The Modern Antiquarian. Stone Circles, Ancient Sites, Neolithic Monuments, Ancient Monuments, Prehistoric Sites, Megalithic MysteriesThe Modern Antiquarian




<b>Rathnew</b>Posted by ryanerImage © ryaner
Also known as:
  • The palace of Tuathal Techtmar

Nearest Town:Mullingar (15km ENE)
OS Ref (IE):   N295488 / Sheet: 48
Latitude:53° 29' 18.21" N
Longitude:   7° 33' 19.89" W

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<b>Rathnew</b>Posted by ryaner <b>Rathnew</b>Posted by ryaner <b>Rathnew</b>Posted by ryaner <b>Rathnew</b>Posted by ryaner <b>Rathnew</b>Posted by ryaner


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Rathnew is a large rath, with a deep embankment and fosse and a smaller, conjoined section about half its size on its western quarter. Not much remains of the houses that once stood here, but there is much of intrigue to make the megalithic adventurer happy.

In the western 'annex' is a circle of low stones, mostly embedded into the ground, some proud of the ground by about a maximum of 20 cms. It's about 5 metres in diameter with a standing stone at its centre. This stone is about three quarters of a metre tall and is a place for offerings, coins of varying worth on the day I visited. MacAllister notes it as a "dolmen-like stone". Like a few places on Uisneach that day, it had a magical air about it. It also must be pointed out that the ring is probably modern, as mentioned elsewhere and it doesn't appear in MacAllister and Praeger's plan.

The annex has two entrances, at the west and south. The defensive works here are impressive – an outer bank, a fosse (now darkened and alley-like under the covering trees) and an inner bank. The fosse continues onto the bigger part of the rath at the north, but starts to fill up fairly quickly in this sector.

Slightly north of east, there is an opening, with two seeming jambstones or gate stones. South of the entrance the fosse clears out again. Inside this large rath there are the remains of habitation structures, one of which MacAllister and Praeger excavated and left with quite an extensive plan. In its western sector, before it meets the annex, is a souterrain, now filled in and inaccessible. Pity.

This is a fascinating place, somewhere I'd like to explore in greater depth, and intend to do so now that I have the plans of the place.
ryaner Posted by ryaner
2nd July 2013ce
Edited 2nd July 2013ce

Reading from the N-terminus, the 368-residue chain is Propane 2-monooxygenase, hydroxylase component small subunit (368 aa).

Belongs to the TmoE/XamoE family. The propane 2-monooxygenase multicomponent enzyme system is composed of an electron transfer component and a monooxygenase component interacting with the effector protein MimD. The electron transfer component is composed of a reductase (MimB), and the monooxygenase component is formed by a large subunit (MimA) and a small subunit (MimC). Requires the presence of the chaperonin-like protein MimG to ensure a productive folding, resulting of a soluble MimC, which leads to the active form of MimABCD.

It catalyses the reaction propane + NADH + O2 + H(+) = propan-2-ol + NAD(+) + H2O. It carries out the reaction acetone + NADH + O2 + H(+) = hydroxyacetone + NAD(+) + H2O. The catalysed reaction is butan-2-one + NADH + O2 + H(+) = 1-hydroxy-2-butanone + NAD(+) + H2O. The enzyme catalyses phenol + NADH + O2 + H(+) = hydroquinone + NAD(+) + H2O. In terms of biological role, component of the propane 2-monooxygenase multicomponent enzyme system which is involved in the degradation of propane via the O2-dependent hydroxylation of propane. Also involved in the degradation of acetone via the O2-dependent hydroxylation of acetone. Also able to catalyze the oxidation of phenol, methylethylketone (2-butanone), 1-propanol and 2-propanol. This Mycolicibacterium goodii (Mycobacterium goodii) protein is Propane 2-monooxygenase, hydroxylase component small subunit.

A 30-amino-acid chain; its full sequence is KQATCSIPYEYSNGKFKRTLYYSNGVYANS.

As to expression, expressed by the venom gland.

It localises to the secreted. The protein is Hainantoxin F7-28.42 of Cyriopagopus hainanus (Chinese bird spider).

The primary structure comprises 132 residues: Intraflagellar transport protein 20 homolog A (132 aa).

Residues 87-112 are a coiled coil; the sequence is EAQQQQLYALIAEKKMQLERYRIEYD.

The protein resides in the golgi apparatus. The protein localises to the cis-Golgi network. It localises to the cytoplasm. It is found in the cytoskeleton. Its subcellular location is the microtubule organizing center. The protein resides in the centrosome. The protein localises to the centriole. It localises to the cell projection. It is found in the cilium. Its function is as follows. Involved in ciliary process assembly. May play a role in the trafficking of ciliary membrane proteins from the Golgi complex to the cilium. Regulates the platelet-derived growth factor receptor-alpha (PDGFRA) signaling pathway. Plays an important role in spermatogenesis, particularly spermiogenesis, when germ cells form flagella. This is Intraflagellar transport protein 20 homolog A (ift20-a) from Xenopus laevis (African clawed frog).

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Entry on the National Monuments database, interesting because it lists the monuments on the Hill of Uisneach (I believe there are more):

Description: One of a cluster of monuments situated on the Hill of Uisneach. Nearby monuments include a barrow (WM024-173----) 200m to the N, an earthwork (WM024-068) is 390m to the SE, an ancient road (WM024-067) runs onto the S side of the monument, a ringfort (WM024-063) and holy well (WM024-60) are located 390m to the SSW, an earthwork (WM024-065) is 290m to the W, a second earthwork (WM024-062) is 270m to the WNW, a pond (WM024-064002-) is 170m to the NW. The monument was described in 1963 as a 'large pair of conjoined ringforts, with hut-foundations (WM024-066002-) visible in the either part' (SMR file 1963). This ringfort was excavated in 1925-8 by R. A. S. Macalister, who believed that the larger ringfort was the mythological 'palace of Tuathal Techtmar'. On the 1837 edition of the OS 6-inch map the monument is depicted as a large circular ringfort with D-shaped annexe on the E side of the ringfort. On this map a 'Cave' or souterrain is annotated and depicted in the centre of the ringfort, the E quadrant of the ringfort interior has been divided into two small areas defined by earthen banks which run off the N & E side of a rectangular shaped platform located in the S quadrant of the ringfort. This rectangular platform appears to be the foundations of a hut site. A second possible hut site is depicted in the centre of the W annexe on the 1837 edition of the OS 6-inch map.

Compiled by: Caimin O'Brien
Date of upload: 26 January 2011
ryaner Posted by ryaner
24th June 2013ce
Edited 24th June 2013ce